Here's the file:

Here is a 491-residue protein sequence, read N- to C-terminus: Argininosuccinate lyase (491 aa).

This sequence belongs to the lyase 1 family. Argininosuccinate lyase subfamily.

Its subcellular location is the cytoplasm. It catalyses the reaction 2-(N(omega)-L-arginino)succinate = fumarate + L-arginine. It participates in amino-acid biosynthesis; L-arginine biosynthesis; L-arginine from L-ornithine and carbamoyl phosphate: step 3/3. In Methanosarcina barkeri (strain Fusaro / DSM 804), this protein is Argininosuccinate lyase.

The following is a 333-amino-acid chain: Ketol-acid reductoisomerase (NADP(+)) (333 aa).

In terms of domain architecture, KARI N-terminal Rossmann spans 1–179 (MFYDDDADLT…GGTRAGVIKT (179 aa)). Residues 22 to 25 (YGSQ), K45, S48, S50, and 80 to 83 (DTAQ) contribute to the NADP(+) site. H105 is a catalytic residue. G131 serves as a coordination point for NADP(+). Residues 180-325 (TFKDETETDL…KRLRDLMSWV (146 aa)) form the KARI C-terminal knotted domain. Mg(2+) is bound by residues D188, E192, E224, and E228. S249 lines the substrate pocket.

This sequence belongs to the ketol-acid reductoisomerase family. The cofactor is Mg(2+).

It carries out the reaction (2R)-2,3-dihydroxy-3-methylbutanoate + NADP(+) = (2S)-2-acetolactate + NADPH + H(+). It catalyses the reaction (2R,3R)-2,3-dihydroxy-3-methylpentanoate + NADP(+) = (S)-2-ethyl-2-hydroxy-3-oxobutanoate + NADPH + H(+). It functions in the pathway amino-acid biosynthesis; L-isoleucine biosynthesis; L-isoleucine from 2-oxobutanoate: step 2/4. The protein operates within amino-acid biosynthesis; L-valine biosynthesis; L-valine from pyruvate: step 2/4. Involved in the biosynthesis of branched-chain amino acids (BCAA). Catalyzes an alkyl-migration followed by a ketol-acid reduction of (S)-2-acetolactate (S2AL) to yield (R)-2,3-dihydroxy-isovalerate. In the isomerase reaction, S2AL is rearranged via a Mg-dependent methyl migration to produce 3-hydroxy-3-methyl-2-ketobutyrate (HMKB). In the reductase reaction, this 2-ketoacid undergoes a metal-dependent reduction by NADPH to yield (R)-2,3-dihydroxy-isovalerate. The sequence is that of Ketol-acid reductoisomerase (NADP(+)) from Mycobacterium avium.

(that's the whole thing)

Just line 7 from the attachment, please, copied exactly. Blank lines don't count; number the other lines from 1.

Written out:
It carries out the reaction (2R)-2,3-dihydroxy-3-methylbutanoate + NADP(+) = (2S)-2-acetolactate + NADPH + H(+). It catalyses the reaction (2R,3R)-2,3-dihydroxy-3-methylpentanoate + NADP(+) = (S)-2-ethyl-2-hydroxy-3-oxobutanoate + NADPH + H(+). It functions in the pathway amino-acid biosynthesis; L-isoleucine biosynthesis; L-isoleucine from 2-oxobutanoate: step 2/4. The protein operates within amino-acid biosynthesis; L-valine biosynthesis; L-valine from pyruvate: step 2/4. Involved in the biosynthesis of branched-chain amino acids (BCAA). Catalyzes an alkyl-migration followed by a ketol-acid reduction of (S)-2-acetolactate (S2AL) to yield (R)-2,3-dihydroxy-isovalerate. In the isomerase reaction, S2AL is rearranged via a Mg-dependent methyl migration to produce 3-hydroxy-3-methyl-2-ketobutyrate (HMKB). In the reductase reaction, this 2-ketoacid undergoes a metal-dependent reduction by NADPH to yield (R)-2,3-dihydroxy-isovalerate. The sequence is that of Ketol-acid reductoisomerase (NADP(+)) from Mycobacterium avium.